Tripolina Lunga with Smoked Turkey Sausage, Beans & Mascarpone

Let’s talk about starch, baby. Let’s talk about you and me. Let’s talk about all the good things and the bad things that beans can be. Let’s talk about starch.

Well, something like that. One of my favourite things growing up was a simple bowl of beans and wieners, and if there was heavily buttered toast on the side so much the better. Beans and wieners, back then I couldn’t think of anything more perfectly balanced. The starchy beans, sweet tomato gravy and salty diced hot dogs, man, add buttery toast and you have another level of balance with crunchy and soft. Eve had the chance back in the day to take this to Adam, she chose the apple because it was easier to carry. To this day this is still a comfort meal “go-to”, definitely up there with process cheese open-face sandwiches. I find it funny that as a comfort staple it always involves the extra work of a special trip to the corner store because we don’t keep hot dogs or white sandwich bread in our pantry. It’s good to get out, I guess. James Beard wrote that he loved beans “in all their colours, shapes, and varieties.” He loved them hot and cold, calling them an “all season food” (Beard on Food. Bean Salads for all Seasons, pg 109. James Beard). Hear hear.

All of this swirled around my head, like a forkful of wiener shovel scooping up beans, when I was trying to come up with a dinner the day before Thanksgiving. I didn’t want to make something too difficult, and comforting was without doubt forefront in my mind. I was easing my self into the next day’s meal that would take me the better part of a day to prepare. I remembered a recipe based on a Genoean pasta dish that used orecchiette and sausage. When I originally saw it I couldn't get it out of my head for well over a week. It is one of those dishes that could be recreated with any number of pastas and sausages. It sat there in the back of my head bubbling away until we were at the market on a Saturday and stopped by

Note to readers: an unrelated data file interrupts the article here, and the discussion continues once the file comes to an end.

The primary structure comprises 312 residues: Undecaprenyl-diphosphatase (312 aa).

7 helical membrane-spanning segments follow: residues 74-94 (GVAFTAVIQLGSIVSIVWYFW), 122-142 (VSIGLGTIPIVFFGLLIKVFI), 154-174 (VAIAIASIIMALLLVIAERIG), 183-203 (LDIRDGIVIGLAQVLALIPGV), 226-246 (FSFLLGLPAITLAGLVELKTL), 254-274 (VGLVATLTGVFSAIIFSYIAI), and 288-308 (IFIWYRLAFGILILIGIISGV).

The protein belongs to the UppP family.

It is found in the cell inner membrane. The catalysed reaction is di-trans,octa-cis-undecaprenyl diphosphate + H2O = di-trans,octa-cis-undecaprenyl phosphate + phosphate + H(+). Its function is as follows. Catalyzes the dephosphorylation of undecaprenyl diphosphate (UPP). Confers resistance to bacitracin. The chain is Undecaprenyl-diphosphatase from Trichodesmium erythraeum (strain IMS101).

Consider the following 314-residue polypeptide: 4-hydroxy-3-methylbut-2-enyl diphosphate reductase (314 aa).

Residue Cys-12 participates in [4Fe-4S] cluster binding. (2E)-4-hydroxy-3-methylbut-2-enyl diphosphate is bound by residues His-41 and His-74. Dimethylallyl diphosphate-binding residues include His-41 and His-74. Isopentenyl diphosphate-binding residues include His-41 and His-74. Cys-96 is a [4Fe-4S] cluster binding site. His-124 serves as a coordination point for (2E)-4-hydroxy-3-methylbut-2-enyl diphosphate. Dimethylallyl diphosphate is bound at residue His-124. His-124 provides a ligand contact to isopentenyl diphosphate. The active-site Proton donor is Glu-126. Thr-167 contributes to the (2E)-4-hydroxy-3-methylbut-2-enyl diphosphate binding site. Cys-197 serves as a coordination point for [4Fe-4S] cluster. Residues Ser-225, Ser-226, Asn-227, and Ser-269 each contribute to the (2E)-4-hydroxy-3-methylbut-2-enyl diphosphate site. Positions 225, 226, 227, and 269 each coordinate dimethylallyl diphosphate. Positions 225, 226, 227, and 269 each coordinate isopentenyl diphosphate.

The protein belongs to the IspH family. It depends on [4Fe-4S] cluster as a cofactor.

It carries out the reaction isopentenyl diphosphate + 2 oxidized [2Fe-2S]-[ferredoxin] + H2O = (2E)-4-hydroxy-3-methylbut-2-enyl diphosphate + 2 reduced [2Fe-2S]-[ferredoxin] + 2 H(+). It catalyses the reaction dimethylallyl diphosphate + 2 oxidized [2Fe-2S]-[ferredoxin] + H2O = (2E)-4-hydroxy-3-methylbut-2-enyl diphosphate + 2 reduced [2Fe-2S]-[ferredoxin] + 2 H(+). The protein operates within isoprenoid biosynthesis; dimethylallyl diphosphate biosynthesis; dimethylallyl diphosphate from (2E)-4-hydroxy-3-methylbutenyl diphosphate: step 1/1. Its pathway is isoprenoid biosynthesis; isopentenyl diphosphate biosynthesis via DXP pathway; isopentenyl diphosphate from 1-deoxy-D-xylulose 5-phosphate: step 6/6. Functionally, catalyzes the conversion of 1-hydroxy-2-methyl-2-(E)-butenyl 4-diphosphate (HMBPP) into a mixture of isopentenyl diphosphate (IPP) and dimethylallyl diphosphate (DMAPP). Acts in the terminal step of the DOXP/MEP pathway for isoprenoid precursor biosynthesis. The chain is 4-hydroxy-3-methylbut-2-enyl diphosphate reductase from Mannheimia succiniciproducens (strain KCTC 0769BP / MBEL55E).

El Gaucho Chorizos to pick up some apple sausage for my Thanksgiving day stuffing. When looking through the display case at all those sausages I spotted the smoked turkey sausage and thought about how well that smoky flavour would mix with the starchiness of the beans. Instead of orecchiette we went with a classy ruffled-shaped fettuccine called tripolina lunga. I knew the combination would make a meal that would be both beautiful and delicious and would take me back to that time when beans and wieners were all you needed to decompress. Guess what? I was right. Hope you like it. Serve it forth with crusty garlic bread.


½ lb Tripolina Lunga
½ lb smoked turkey sausage, casing removed
2 tbsp olive oil
1 small onion, diced
1 (19oz) can navy beans, drained and rinsed
2 tbsp chopped fresh oregano leaves (save some tiny leaves to sprinkle over he finished dish)
½ c mascarpone cheese
1 tsp sea salt
½ tsp freshly ground black pepper

1. Boil a large pot of salted water. Add the tripolina lunga and cook according to the directions (between 6-8 min). Drain the pasta but reserve 1 cup of the cooking liquid.

2. In a large skillet warm the olive oil over medium-high heat. Add the smoked sausage and diced onions. As the sausage browns break it into smaller pieces. Once the sausage is golden brown and the onions are translucent add the beans and oregano and cook for 2 more minutes.

3. Add the cup of reserved cooking liquid and scrape up the delicious brown bits from the bottom of the pan. Add the mascarpone cheese and stir until it dissolves into a light sauce. Season with salt & pepper. Toss in the hot tripolina lunga. Stir until coated and serve.


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Emma said...

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